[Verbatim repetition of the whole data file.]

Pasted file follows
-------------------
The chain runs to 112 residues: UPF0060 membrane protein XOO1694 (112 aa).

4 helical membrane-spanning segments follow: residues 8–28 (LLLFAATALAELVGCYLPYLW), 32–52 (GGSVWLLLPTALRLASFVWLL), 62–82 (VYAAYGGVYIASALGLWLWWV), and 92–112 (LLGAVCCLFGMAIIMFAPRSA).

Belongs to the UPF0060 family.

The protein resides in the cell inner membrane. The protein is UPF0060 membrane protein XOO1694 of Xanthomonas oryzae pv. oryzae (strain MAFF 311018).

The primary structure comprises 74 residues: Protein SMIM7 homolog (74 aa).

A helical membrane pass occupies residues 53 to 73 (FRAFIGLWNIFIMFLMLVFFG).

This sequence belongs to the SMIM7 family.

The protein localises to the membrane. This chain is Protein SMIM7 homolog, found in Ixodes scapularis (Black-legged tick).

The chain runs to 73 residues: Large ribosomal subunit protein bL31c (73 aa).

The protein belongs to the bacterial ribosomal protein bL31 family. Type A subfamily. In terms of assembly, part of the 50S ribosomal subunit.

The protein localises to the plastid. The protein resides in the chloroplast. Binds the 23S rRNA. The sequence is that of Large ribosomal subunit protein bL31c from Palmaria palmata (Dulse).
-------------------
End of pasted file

The chain runs to 112 residues: UPF0060 membrane protein XOO1694 (112 aa).

4 helical membrane-spanning segments follow: residues 8–28 (LLLFAATALAELVGCYLPYLW), 32–52 (GGSVWLLLPTALRLASFVWLL), 62–82 (VYAAYGGVYIASALGLWLWWV), and 92–112 (LLGAVCCLFGMAIIMFAPRSA).

Belongs to the UPF0060 family.

The protein resides in the cell inner membrane. The protein is UPF0060 membrane protein XOO1694 of Xanthomonas oryzae pv. oryzae (strain MAFF 311018).

The primary structure comprises 74 residues: Protein SMIM7 homolog (74 aa).

A helical membrane pass occupies residues 53 to 73 (FRAFIGLWNIFIMFLMLVFFG).

This sequence belongs to the SMIM7 family.

The protein localises to the membrane. This chain is Protein SMIM7 homolog, found in Ixodes scapularis (Black-legged tick).

The chain runs to 73 residues: Large ribosomal subunit protein bL31c (73 aa).

The protein belongs to the bacterial ribosomal protein bL31 family. Type A subfamily. In terms of assembly, part of the 50S ribosomal subunit.

The protein localises to the plastid. The protein resides in the chloroplast. Binds the 23S rRNA. The sequence is that of Large ribosomal subunit protein bL31c from Palmaria palmata (Dulse).